The clan to which Ambattha-mānava belonged. The Kanhāyana-gotta was probably one of its chief sections, or, perhaps, the family of its original ancestors. In the Buddha's time the clan was evidently considered very aristocratic, at least by its own members, for they looked down upon even the Sākiyans as scorings from their kinsmen's feet, though the Sākiyans themselves seem to have laughed at the pretensions of the Ambatthas (See Ambattha-mānava above). Nor were the Ambatthas brahmins by birth; some of them were farmers and traders and some even sold their daughters for gold. J.iv.363; they were called brahmins by courtesy vohāravasena (ibid., 366).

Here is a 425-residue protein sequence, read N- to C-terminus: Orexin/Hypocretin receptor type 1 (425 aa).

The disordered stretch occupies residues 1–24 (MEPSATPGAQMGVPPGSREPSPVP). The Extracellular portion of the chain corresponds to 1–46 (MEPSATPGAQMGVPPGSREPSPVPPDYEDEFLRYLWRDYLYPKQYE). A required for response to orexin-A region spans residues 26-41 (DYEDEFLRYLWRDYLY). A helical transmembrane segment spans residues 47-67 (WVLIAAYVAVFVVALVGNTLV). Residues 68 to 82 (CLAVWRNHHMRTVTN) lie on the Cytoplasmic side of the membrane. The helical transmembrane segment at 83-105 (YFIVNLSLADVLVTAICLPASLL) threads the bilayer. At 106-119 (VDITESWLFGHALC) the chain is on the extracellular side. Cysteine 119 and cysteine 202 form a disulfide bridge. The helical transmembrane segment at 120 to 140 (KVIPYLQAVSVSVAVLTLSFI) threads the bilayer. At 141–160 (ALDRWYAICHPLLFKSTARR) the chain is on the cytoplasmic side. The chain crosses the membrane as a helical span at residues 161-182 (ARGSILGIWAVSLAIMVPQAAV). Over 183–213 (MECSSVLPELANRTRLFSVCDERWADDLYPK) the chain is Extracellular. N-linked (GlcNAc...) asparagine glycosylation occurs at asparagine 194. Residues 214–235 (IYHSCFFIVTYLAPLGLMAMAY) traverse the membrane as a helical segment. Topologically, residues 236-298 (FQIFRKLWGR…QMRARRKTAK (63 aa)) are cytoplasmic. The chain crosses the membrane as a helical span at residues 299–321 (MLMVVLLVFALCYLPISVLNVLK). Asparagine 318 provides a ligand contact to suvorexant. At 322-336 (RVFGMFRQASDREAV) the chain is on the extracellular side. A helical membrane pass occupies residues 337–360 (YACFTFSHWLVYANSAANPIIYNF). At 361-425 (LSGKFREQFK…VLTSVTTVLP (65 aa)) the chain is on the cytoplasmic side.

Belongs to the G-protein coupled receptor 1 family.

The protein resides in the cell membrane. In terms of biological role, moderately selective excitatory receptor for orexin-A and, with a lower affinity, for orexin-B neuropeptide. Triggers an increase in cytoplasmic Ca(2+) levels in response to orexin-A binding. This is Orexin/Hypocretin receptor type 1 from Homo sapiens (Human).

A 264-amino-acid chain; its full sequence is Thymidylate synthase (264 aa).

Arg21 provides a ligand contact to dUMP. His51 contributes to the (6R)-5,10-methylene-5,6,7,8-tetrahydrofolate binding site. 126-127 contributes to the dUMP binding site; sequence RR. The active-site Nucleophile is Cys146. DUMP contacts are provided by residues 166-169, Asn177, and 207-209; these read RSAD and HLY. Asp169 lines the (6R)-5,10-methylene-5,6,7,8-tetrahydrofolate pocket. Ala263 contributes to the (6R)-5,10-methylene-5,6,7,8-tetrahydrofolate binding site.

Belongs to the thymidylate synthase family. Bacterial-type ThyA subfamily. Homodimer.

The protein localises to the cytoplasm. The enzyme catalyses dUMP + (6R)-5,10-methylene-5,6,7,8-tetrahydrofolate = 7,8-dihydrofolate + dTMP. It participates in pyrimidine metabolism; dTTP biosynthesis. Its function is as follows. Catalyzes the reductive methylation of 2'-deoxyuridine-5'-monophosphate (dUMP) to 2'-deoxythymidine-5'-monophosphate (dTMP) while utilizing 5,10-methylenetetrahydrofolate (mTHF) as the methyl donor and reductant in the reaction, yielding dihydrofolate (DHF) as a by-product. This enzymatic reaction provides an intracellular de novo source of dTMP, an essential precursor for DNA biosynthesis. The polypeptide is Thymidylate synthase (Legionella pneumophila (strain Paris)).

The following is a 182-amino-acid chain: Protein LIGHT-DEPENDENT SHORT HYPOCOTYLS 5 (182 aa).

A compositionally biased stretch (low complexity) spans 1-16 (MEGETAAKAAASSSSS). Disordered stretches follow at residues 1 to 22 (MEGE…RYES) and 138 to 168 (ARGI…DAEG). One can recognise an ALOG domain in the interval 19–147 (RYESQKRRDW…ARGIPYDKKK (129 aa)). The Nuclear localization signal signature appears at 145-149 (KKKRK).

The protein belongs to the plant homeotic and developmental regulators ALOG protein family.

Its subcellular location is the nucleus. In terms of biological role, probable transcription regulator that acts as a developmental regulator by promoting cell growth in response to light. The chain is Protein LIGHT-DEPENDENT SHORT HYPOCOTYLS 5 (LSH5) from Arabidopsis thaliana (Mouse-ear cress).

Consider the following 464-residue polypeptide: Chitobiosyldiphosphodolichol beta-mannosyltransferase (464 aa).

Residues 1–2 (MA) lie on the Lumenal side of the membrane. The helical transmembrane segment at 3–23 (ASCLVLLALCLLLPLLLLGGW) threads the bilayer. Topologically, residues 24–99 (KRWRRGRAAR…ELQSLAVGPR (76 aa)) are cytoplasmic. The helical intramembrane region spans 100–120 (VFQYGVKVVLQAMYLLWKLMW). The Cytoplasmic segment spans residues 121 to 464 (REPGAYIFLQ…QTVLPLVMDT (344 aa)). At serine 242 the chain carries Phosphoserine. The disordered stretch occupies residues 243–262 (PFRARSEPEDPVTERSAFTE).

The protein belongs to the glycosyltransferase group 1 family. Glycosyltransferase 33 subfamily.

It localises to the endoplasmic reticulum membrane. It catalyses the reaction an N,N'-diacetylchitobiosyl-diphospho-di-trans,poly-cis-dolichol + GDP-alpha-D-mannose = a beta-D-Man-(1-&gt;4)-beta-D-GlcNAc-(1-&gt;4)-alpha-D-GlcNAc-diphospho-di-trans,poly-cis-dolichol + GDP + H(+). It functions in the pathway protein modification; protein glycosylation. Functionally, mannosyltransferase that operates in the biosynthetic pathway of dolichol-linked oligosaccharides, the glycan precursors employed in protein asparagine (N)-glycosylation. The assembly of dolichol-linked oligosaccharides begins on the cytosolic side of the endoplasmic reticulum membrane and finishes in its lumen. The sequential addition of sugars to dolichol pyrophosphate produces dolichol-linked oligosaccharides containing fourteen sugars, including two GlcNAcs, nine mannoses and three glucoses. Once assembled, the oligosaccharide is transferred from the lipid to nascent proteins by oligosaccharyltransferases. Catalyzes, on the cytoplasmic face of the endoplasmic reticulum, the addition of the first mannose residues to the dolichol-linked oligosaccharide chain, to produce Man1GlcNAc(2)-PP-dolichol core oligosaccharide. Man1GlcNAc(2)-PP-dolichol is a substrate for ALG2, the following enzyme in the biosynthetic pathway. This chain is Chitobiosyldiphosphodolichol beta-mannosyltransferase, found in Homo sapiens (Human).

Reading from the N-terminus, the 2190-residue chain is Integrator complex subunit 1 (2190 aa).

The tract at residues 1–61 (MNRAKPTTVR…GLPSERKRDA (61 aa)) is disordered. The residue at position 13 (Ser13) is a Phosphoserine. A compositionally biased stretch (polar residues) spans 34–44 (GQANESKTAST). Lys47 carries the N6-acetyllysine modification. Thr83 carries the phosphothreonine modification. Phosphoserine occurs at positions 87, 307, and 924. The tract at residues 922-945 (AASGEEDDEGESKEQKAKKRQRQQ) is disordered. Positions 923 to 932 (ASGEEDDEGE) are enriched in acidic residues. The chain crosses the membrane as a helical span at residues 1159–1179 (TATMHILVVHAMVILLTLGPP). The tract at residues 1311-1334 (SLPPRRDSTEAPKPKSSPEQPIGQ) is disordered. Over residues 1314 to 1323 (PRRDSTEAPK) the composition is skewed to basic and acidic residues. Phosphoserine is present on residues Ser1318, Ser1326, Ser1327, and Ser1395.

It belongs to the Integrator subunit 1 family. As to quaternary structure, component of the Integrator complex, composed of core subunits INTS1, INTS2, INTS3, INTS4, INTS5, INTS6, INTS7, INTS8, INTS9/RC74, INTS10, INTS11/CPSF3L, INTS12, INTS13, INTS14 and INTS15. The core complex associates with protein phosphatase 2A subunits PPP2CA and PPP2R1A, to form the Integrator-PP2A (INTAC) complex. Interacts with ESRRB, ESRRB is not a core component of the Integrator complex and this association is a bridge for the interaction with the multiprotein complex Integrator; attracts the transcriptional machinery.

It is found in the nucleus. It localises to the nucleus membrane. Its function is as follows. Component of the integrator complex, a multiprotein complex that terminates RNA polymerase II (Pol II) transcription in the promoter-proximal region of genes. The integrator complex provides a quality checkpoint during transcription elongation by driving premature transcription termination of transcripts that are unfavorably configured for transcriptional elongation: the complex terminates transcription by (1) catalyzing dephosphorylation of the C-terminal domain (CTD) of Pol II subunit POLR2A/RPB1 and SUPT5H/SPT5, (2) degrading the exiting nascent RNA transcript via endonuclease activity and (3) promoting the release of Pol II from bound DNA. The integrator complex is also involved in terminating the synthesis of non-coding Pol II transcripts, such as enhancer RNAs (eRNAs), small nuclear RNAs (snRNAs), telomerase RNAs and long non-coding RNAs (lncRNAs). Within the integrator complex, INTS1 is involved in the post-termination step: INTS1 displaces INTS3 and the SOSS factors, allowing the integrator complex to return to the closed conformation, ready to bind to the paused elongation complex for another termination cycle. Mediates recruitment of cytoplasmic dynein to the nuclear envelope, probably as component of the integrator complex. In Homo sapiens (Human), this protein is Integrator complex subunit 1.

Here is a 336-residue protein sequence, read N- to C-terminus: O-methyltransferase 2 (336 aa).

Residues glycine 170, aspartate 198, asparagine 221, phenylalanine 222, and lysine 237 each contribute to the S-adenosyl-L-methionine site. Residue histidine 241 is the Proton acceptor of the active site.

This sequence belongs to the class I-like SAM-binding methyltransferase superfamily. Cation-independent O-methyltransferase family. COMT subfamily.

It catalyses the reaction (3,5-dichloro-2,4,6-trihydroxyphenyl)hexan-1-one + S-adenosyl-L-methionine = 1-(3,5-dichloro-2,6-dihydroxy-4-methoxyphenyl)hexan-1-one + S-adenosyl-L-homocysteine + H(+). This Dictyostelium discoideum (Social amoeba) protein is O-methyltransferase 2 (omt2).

According to the Mānavadhammasāstra, they were not sprung from Ksatriya father and a slave (presumably Sudra) mother, as given in the Ambattha Sutta, but from a brahmin father and a Vaisya mother.

The Ambatthas were of an old stock and were well known. Besides the Ambattha-mānava mentioned above, another Ambattha, called Sūra, is spoken of in the Pitakas (E.g., A.i.26; iii.451).

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